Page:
Sam Cortez, bicycle coordinator for Parking and Transportation Services, said transportation services and the city have not yet agreed to merge the city’s program and the Orange Bike Project, the University’s bike-sharing program. Cortez said the city’s program may not integrate well with the University’s program, and transportation services is considering other bike-sharing platforms.

“Most of these bike share programs are more successful in downtown business districts,” Cortez said. “We’re not necessarily sure that’s the right model for the University campus.”

Cortez said students on campus typically want to use a bike long-term, so the cost of the city program’s membership may not be feasible for students.

“Depending on how long you kept your bike out, you could theoretically buy a bike for that price,” Cortez said. “We’d have to have kiosks everywhere — if they live in Jester and want to go to RLM, their rental would be active the whole time they were [in class].”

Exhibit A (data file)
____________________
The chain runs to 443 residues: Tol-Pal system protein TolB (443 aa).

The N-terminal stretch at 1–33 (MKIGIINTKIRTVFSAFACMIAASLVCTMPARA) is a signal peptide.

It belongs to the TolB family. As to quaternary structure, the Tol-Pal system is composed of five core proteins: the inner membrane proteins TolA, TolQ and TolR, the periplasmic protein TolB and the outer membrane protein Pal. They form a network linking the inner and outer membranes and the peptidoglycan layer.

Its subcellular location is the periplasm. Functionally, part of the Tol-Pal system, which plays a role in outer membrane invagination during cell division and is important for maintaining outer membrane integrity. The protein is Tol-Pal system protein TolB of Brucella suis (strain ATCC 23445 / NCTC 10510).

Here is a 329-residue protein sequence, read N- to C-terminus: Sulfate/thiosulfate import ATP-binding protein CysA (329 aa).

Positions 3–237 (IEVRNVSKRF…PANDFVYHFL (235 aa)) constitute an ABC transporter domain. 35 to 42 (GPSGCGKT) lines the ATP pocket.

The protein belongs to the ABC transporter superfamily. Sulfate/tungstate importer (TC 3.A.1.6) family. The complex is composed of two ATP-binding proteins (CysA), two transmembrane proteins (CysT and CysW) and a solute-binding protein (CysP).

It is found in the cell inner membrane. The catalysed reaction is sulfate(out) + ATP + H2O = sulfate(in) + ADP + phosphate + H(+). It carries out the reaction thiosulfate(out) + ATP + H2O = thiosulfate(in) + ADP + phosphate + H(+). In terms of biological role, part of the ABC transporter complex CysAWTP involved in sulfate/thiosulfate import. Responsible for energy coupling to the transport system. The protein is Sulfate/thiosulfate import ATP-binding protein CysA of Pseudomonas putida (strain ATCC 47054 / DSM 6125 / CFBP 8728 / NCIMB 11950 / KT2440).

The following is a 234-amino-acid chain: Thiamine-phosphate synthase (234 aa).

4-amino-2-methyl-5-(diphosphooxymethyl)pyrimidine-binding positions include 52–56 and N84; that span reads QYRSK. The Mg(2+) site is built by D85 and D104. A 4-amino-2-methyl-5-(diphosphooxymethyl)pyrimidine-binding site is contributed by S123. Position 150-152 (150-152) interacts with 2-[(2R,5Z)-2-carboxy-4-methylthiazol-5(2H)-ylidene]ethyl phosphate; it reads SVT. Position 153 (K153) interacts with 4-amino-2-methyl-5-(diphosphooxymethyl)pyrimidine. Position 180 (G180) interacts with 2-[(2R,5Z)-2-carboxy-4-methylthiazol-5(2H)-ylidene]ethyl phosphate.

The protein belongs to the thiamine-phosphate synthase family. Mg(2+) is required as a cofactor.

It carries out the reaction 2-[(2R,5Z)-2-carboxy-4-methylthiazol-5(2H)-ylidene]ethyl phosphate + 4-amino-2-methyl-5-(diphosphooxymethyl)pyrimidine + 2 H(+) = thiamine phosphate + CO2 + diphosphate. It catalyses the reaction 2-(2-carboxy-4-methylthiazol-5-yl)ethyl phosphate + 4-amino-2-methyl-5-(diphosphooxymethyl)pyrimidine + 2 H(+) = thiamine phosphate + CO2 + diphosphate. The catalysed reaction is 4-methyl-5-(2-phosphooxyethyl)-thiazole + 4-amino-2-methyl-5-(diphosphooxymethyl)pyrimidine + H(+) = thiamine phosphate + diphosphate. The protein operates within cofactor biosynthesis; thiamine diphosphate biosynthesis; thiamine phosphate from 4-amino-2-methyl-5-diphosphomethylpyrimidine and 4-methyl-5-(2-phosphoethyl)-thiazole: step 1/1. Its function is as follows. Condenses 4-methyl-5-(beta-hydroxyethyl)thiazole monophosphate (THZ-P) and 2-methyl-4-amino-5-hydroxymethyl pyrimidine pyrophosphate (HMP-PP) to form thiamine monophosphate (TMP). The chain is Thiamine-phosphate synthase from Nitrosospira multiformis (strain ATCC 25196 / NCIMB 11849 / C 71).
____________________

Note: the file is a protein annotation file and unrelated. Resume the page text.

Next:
Victor Harris, director of the Orange Bike Project, said demand for the University’s bikes is high and students must be added to a lengthy wait list to obtain them.

“Most people usually wait about a semester or longer to get a bike,” Harris said.

According to Harris, at least 60 percent of the Orange Bike Project’s funding comes from the Office of Sustainability’s $5 fee, which is added onto students’ tuition payments. Harris said the organization obtains additional funding through an annual bike auction and bike sales.

B-cycle’s executive director McFadden said the demand for B-cycle’s bike rentals exceeded its estimate but did not exceed the program’s capacity. According to McFadden, 95 percent of members and 40 percent of daily users are local.  

“We’re just thrilled that we’re getting higher-than-expected usage,” McFadden said.

According to McFadden, Bike Share of Austin received a $1.5 million federal grant and $500,000 from local companies and organizations. He said the overall projected annual budget is about $700,000 to run 40 stations.

Harris said he thinks that as the city’s bike share program expands its presence around campus, students will transition from its short-term rentals to longer-term rentals with the University’s Orange Bike Project.

“I think it’ll open people’s eyes,” Harris said. “It’ll be more permanent instead of a one-day thing. … That’s where we would step in.”

Watch a Daily Texan videographer evaluate the bike share program in this video column.